It is well-documented that many fans consider the final fight between Chan and Urquidez to be one of the finest ever committed to film, and rightly so. Even today, in a world that has seen the likes of Van Damme, Tony Jaa and Scott Adkins‘ Yuri Boyka, it is still absolutely electrifying to watch, and remains a standard for others to aspire to. Additionally, the interspersed individual action scenes featuring Sammo Hung and Yuen Biao should not be overlooked. The way Yuen Biao flips and somersaults around the furniture is especially impressive. Sammo Hung shines with his Chinese opera-style weapons skills, initially with a medieval pike and then a pair of swords. Keith Vitali also takes the hits as hard as he gives them in his role of a henchman trying to stop David and Moby.
Although the Three Dragons collaborated several times over the years, it’s in “Wheels on Meals” that they hit their most evenly balanced strides in action and comedy, becoming a resounding success and firm fan favourite as a result.
As a youngster in the middle of the VHS rental boom of the 1980s, I had been blown away by the films of Bruce Lee. My uncle, who practiced karate and sparked my original interest in martial arts training, told me if you like Bruce Lee, you should check out the films of a certain “Jackie Chan”. Our local video rental store had a reasonable selection of martial arts films and the first two Jackie Chan films that I hired were “Police Story” and “Wheels on Meals”. It was the beginning of a lifelong interest in Hong Kong action films that continues to this day. Whilst “Police Story” introduced me to a stunning new level of stunts and fight choreography, “Wheels on Meals” successfully carried those incredible skills through to the comedy genre. It also served as my introduction to stars Sammo Hung and Yuen Biao.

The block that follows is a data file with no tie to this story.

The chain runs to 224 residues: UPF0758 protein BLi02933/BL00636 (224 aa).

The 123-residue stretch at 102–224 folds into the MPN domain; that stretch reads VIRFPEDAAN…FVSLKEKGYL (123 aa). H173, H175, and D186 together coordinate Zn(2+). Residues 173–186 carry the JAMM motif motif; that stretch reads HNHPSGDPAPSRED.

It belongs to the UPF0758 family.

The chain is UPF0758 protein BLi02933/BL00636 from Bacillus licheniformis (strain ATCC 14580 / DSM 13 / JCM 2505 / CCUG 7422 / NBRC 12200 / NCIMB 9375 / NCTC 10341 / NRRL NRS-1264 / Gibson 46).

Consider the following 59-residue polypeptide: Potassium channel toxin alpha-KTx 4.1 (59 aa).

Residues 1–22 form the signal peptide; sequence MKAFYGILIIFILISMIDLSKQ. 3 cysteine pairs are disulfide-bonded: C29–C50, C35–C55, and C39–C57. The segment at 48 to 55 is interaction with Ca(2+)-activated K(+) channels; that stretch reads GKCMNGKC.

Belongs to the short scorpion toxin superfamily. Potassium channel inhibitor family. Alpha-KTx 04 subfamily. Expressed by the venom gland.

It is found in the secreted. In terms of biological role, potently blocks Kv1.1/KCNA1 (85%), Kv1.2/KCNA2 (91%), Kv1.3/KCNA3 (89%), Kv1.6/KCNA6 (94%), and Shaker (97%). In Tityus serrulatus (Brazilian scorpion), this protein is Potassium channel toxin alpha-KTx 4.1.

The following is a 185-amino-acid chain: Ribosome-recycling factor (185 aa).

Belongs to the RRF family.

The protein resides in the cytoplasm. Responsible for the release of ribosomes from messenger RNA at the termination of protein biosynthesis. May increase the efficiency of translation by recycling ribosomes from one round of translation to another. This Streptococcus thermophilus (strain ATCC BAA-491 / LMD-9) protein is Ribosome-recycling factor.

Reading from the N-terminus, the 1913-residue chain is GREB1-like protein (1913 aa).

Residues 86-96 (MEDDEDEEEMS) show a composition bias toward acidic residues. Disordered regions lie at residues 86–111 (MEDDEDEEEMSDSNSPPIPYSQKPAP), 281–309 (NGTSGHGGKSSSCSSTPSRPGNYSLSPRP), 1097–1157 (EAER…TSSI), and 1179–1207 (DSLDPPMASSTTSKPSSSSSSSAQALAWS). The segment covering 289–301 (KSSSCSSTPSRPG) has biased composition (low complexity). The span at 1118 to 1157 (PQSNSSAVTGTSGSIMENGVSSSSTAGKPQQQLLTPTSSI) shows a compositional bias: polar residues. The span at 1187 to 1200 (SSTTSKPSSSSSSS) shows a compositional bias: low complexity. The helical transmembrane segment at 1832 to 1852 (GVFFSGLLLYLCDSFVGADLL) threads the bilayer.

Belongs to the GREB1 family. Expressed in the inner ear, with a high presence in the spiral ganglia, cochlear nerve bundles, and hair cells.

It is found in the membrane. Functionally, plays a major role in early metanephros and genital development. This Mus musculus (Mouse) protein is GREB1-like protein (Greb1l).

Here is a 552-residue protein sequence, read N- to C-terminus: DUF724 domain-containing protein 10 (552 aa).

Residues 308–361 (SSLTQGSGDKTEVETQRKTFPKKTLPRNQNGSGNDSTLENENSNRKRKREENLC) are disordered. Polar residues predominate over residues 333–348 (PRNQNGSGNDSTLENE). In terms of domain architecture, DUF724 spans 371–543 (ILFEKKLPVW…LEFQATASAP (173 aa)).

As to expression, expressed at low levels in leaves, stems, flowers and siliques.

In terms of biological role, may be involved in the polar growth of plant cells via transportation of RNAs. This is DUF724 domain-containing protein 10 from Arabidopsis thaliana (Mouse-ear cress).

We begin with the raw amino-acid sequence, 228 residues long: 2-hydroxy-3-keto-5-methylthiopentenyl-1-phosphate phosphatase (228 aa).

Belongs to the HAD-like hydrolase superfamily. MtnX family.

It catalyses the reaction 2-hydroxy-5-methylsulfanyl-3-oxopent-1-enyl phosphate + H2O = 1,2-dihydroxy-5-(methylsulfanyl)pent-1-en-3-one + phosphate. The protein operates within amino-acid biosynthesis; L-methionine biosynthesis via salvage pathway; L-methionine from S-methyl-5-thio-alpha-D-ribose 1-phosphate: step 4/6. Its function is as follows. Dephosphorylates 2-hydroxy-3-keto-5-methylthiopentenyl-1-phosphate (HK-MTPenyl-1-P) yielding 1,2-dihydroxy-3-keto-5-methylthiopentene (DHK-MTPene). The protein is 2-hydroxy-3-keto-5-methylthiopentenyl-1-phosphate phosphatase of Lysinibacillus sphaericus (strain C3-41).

Wanting to give the film a different look and a more international appeal, Sammo Hung chose to film in Barcelona, making good use of the Spanish city’s many exotic locations. Sammo has a real visual flair in this film. The architectural beauty of Barcelona is captured at every opportunity, giving this a very unique style for a Hong Kong film. There is a beautiful expanding tracking shot establishing the market square location, and the famous buildings of the revered architect Antoni Gaudí are well represented.
Some of the humour would be considered politically incorrect these days, but taken in the context of when this film was made, you’d have to be a pretty harsh critic to be offended by it. It’s no worse than a mild “Carry On” comedy film in places, and more often than not raises a chuckle, as do the slapstick elements.